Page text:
As a minor point to the above debate but something I can relate to, being in Melbourne while most of my family is in Singapore make me very thankful for something which science gave birth to – technology. We have Skype, which defies time difference and spatial vastness, and allows us to stay in touch with people who are far away but dear to us. That is but just one of many. I hardly think we can ignore the benefits of science but like the flawed man, science is equally flawed in that while it can benefit man, it can also bring destruction. Think pollution as a good example.

Another evidence of the benefits of science is this. Growing up, watching nature documentaries with my dad have always been a great bonding time. After becoming a Christian in my adult years, I still enjoy it, and this time with fresh eyes. My dad just sent me a video today and I was amazed at how advanced technology has enabled cameras to the depth of focus that we can now achieve – far sharper than your 6/6 perfect vision.

 

Even the normally-detestable creepy crawlies look beautiful superup-close, with their technicoloured exo-skeletons. Birds and butterflies dance in slow motion, seemingly at play in the wind. I don’t know about you but what technology and science has done for me in this instance is to remove the everyday eyes that I use to observe a bug and a bird in nature, and bring me back to a place of awe. It is an awe that runs above between religion and science simply because life itself as a miracle hints of some level of supernatural AND intelligent design all at once.

Love and Being Nice

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Even animals have conflicts.

There’s a bible study we did on Love recently that stuck in my head and in my heart for a bit. Thanks to the amazing ‘pong piah’ (loosely means ‘exploded biscuit’ in Hokkien) for leading it.

We looked at the context of 1 Corinthians 13, the famous chapter that supposedly speaks about love, and appears to define what love is.

Love is patient. Love is kind. Love is slow to anger. Love perseveres. Immediate catch phrases come to mind. And if there’s anything I mistakenly thought about what love means, it is to be nice.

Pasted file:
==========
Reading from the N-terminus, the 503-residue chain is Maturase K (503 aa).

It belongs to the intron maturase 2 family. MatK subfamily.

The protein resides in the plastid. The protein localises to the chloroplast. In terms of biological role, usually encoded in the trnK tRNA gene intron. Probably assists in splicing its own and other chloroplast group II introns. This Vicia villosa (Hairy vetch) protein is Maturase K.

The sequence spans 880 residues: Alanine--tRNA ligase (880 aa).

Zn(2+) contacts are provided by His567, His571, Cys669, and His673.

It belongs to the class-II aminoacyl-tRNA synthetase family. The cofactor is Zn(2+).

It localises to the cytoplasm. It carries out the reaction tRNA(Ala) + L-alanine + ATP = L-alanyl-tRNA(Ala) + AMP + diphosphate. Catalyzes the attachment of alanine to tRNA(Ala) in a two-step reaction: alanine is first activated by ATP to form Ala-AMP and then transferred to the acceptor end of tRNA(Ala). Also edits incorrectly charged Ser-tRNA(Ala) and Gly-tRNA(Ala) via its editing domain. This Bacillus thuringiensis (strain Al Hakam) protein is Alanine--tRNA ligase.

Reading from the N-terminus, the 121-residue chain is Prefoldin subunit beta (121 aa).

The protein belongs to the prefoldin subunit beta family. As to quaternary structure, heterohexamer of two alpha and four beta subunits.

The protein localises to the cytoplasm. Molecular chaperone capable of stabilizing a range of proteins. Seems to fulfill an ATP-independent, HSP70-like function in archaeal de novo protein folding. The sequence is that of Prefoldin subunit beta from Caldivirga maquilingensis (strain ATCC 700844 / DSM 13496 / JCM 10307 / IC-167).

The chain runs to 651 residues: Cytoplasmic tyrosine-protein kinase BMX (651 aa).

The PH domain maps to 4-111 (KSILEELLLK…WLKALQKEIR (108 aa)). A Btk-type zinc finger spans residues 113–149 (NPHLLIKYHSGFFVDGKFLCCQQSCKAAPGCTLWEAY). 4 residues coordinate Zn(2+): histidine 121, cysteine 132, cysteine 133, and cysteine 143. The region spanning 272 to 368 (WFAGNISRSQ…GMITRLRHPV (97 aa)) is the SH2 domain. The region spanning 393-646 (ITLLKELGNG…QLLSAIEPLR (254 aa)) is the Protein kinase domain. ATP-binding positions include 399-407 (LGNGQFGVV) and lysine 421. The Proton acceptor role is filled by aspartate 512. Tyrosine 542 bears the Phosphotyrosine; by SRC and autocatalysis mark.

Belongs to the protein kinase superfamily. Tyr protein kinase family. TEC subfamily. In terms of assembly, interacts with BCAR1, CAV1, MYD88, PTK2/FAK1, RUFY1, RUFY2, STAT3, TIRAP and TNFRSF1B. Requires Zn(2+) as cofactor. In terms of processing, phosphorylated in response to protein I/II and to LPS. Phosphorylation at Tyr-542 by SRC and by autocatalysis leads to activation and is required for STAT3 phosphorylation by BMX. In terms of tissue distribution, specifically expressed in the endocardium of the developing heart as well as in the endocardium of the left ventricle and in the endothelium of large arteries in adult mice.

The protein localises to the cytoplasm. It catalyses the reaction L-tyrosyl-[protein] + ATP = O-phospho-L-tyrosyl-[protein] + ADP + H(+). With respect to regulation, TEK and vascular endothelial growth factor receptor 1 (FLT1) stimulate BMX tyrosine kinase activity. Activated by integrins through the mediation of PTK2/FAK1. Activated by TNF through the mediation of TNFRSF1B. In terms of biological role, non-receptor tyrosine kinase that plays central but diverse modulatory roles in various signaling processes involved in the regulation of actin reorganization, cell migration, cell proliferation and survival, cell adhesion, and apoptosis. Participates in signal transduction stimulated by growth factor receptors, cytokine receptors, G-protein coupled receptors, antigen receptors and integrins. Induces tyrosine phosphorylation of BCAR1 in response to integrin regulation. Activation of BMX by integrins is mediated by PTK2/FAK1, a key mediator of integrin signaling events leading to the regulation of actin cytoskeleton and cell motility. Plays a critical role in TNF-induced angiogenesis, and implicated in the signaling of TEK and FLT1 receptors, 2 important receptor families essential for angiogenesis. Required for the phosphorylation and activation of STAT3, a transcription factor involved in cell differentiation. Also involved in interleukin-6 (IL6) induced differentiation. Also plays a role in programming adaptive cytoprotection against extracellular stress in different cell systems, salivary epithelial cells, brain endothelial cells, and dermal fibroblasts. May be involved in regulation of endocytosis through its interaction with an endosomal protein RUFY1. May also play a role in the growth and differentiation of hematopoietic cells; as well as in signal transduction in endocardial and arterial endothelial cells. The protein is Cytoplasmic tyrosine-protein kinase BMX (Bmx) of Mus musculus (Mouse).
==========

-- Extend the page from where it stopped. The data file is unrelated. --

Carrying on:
Being too nice can a dangerous thing. In fact, it can be a dishonest thing. In a world that continues to scream ‘Make Love Not War’ even way past the hippie era when it started, conflict of any sort is frowned upon. I am tempted to live out my Christian life trying to be nice, say the right things, say the encouraging thing, be slightly firm in the wrong things but try to make it up with a whole lot of flowers, cupcakes, sugar and spice to make things all ‘good’ and ‘nice’ again. But if I just focus on having those wonderfully peaceful relationships, I’d be dishonest. Yet that being said, in times of conflict, there is a thin line to be drawn between applying tactfulness in firm loving gentleness and brash confrontations that tear the other person down.

So yes, excuse me while I learn what not trying to be nice looks like, and what loving someone means. After the study, and aided by further learning through a cool bible learning resource from the University of Notthingham (again, with thanks to the amazingpongpiah), it is apparent that Paul wasn’t trying to define love for us, but was trying to show the Corinths what they weren’t doing.

So what does love looks like then? If we’re tempted to ask that question, perhaps in practice, for me, it would be doing/saying something and desiring the other person to become more like Jesus.

Doing Church, Doing Worship…What ARE We Really Doing?

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Having a chat with my housemate last night, we got talking about what going to church means and for me, it’s more about what does going to church mean, in today’s context, 6 – 8 months after being in Melbourne.